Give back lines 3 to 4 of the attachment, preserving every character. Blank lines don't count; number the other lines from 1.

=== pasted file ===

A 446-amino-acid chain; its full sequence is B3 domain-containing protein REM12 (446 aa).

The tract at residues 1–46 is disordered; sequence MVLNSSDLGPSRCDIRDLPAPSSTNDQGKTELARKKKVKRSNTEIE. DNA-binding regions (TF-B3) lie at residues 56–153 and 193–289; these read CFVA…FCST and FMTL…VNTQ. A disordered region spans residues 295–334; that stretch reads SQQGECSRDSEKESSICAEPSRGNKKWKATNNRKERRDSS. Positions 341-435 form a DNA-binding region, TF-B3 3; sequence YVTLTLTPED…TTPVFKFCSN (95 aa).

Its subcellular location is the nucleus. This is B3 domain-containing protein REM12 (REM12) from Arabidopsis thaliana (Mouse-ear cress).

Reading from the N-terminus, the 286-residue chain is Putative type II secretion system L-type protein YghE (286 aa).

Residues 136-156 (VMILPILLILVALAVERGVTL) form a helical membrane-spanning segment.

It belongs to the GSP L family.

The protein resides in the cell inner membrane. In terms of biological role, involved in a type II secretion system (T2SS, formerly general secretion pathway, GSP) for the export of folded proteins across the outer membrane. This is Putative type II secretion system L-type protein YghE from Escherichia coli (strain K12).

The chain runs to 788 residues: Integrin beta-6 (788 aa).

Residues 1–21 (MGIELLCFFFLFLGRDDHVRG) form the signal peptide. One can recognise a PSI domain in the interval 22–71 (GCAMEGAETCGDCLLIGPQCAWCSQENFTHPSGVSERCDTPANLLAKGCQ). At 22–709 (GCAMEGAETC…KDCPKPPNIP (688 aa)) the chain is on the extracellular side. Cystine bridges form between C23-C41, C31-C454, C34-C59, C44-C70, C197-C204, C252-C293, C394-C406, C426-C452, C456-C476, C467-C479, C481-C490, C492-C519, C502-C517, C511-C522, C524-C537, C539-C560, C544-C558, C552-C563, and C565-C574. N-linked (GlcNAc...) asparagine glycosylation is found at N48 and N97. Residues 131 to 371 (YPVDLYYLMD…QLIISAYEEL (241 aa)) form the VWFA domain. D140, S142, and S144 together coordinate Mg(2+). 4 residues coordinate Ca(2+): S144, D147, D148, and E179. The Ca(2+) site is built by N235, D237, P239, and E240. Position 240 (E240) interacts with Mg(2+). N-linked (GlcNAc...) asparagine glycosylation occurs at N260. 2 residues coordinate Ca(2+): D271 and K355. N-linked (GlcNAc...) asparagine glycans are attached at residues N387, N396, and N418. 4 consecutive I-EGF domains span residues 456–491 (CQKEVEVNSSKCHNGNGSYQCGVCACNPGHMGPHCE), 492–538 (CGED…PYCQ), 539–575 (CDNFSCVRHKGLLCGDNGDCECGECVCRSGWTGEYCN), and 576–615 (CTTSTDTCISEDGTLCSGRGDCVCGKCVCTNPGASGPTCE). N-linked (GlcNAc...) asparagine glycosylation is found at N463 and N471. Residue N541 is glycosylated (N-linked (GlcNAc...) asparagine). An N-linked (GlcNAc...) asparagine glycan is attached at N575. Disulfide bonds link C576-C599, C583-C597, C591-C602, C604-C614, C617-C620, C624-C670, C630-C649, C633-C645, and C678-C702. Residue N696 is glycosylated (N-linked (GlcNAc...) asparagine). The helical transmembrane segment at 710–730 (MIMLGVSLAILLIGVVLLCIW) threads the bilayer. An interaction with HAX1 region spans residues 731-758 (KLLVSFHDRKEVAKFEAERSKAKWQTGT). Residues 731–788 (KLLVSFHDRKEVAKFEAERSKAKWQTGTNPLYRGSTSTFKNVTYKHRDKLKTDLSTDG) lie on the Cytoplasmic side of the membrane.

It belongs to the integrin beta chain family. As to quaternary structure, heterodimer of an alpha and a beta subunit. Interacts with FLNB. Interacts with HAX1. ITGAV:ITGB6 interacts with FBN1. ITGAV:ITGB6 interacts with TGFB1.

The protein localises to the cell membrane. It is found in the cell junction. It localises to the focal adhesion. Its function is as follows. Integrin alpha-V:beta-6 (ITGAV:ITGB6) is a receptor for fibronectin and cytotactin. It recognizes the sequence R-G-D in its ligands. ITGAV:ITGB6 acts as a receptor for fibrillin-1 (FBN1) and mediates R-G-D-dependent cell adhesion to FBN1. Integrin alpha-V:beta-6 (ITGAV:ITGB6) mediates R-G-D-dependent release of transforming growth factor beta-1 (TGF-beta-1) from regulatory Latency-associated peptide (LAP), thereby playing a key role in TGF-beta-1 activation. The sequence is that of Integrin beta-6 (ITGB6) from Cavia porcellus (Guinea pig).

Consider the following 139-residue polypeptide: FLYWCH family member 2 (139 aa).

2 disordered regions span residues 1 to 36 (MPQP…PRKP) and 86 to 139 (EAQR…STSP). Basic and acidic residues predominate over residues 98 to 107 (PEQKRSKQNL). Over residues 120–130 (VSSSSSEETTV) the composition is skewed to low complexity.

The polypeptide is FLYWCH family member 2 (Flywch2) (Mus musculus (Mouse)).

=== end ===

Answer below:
Its subcellular location is the nucleus. This is B3 domain-containing protein REM12 (REM12) from Arabidopsis thaliana (Mouse-ear cress).

Reading from the N-terminus, the 286-residue chain is Putative type II secretion system L-type protein YghE (286 aa).